Many of us continue to be abundantly blessed.  Others are not so lucky. My Holiday wish to you is that you enjoy this Season for whatever reason you choose, but please, please make a note to yourself, that like wildlife that strives to survive this frigid weather, many many friends, acquaintances and folks you’ve never met will need your help going forward as they struggle to regain a balance in their lives.  Remember them as we embark on another New Year.

            On a lighter note:  any idea why we call Nature “Mother” and Winter “Old Man”?  Did you know Mistletoe isn’t all it’s cracked up to be?  Its berries are poisonous; it has no roots so leaches from the tree to which it’s attached and in mythology was said to be a sign of submission when sighted during times of war!

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Forcing daffodils

The following is from the Iowa State University Extension gardening experts:

To successfully force daffodils indoors, you’ll need high quality bulbs, a well-drained commercial potting mix and suitable containers. Containers for forcing can be plastic, clay, ceramic or metal. Almost any container can be used as long as it has drainage holes in the bottom.

Begin by partially filling the container with potting soil. Then place the daffodil bulbs on the soil surface. Adjust the soil level until the tops of the bulbs are even or slightly below the rim of the container. The number of bulbs to plant per pot depends on the size of the bulb and container. Typically, three to five bulbs are appropriate for a 6-inch-diameter pot. A 6-inch pot also will usually accommodate five to seven bulbs of miniature varieties.

Once properly positioned, place additional potting soil around the bulbs, but do not completely cover the bulbs. Allow the bulb tops (noses) to stick above the potting soil. For ease of watering, the level of the soil mix should be 1/2 to 1 inch below the rim of the container. Label each container as it is planted. Include the name of the variety and the planting date. After potting, water each container thoroughly.

In order to bloom, daffodils and other spring-flowering bulbs must be exposed to temperatures of 40 to 45 F for 12 to 16 weeks. Possible storage sites include the refrigerator, root cellar, or an outdoor trench. During cold storage, water the bulbs regularly and keep them in complete darkness.

Begin to remove the potted daffodil bulbs from cold storage once the cold requirement has been met. At this time, yellow shoots should have begun to emerge from the bulbs. Place the daffodils in a cool (50 to 60 F) location that receives low to medium light. Leave them in this area until the shoots turn green, usually four or five days. Then move them to a brightly lit, 60 to 70 F location.

Keep the plants well watered. Turn the containers regularly to promote straight, upright growth. On average, flowering should occur three to four weeks after the bulbs have been removed from cold storage. For a succession of bloom indoors, remove pots from cold storage every two weeks.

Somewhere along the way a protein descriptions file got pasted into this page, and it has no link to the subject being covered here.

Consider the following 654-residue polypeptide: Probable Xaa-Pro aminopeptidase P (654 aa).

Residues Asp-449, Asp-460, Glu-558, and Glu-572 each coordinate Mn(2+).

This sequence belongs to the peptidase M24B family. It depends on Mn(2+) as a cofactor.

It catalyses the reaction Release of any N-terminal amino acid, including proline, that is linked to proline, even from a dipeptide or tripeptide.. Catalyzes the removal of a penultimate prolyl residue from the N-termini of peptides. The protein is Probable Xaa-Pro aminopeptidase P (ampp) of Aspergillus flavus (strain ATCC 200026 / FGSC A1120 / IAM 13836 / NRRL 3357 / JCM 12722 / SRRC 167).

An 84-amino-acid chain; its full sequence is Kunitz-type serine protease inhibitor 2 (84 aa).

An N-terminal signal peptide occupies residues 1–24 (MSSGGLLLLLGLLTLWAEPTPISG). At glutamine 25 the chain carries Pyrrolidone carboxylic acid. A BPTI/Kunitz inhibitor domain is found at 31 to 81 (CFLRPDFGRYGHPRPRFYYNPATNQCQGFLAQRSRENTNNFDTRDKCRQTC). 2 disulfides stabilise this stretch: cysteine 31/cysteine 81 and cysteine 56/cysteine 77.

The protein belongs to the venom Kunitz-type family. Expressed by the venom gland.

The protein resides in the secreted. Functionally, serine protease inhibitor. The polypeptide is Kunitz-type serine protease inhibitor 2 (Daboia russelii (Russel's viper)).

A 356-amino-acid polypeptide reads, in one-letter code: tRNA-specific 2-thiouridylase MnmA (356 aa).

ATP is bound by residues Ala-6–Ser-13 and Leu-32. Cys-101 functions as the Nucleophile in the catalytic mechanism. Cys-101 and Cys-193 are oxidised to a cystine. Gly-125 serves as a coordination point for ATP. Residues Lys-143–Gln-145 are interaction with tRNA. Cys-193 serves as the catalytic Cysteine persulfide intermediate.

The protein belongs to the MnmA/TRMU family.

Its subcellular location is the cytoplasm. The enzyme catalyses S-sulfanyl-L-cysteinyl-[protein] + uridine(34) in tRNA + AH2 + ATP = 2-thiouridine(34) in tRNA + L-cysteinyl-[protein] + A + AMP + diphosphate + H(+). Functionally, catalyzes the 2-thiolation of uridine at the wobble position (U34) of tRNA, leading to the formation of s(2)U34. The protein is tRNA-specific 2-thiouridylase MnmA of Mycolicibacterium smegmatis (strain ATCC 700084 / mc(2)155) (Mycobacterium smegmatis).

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Microclimates

Nature is amazing.

Aster in November

Aster in November

Here it is, late November in Iowa, temperatures have already dipped below freezing multiples times and some plants continue to bloom. Most are in protected areas in their own microclimate, where they enjoy temperatures a bit warmer or protection from icy winds.

Still, it’s comforting to see living things surviving this cold. My sweet alyssum is still looking sweet; lamium looks lively, malva looks marvelous, a few roses are rocking and this little aster, next to my garage is working its… umm, buns off to bloom.

It’s incredible in itself that the plant could grow- sprouting from a tiny crack in my driveway. I probably should have pulled it out, but now just enjoy the late season color it provides.

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Legend of the Three Kings

      As back and forth as our weather has been – is it spring, is it winter, is it summer? – it can be tempting on Iowa’s warmest spring days to jump the gun on gardening. While it’s safe to plant perennials and many hardy plants by now, it might be wise to hold off on tomatoes, peppers and other tender plants until May 15 in this area.

    The Three Kings, or Three Frozen Kings, is a Czech legend that serves as a warning to protect those tender plants against a possible late frost.

    In one of various forms, the story says the three kings or saints (Pankrac on May 12, Servac on May 13 and Bonifac on May 14) were

frozen when the temperature dropped while they were fishing at sea.

    On May 15, St. Zofie came along with a kettle of hot water to thaw out the three frozen kings.

    Since Czech immigrants found Iowa similar to their home country, those traditions carried over, and, whether or not the story makes sense,  it  seems sensible this year, at least, to heed the Three Kings warning.

     Knowing the last average frost date for your area can also help. That date can vary, however, depending on the source. I’ve seen that in northeast Iowa, the last average frost date is May 10. East-central Iowa is April 30, and southeast Iowa is April 20. Those seem early, especially for this year.

    A U.S. Climatography report looked more reliable. That placed northern Iowa, around Decorah, with a last average frost date of May 26; central Iowa, around the Cedar Rapids area, at May 13 and southern Iowa, around Ottumwa, at May 3.

    Climatologists say the average can vary,  even within the same county. The last frost date might be a week later in low-lying areas or a week earlier on hilltops.  Because the frost date is only an average, your safest bet might be to heed the Three Kings warning and wait until May 15 to set out those tender plants.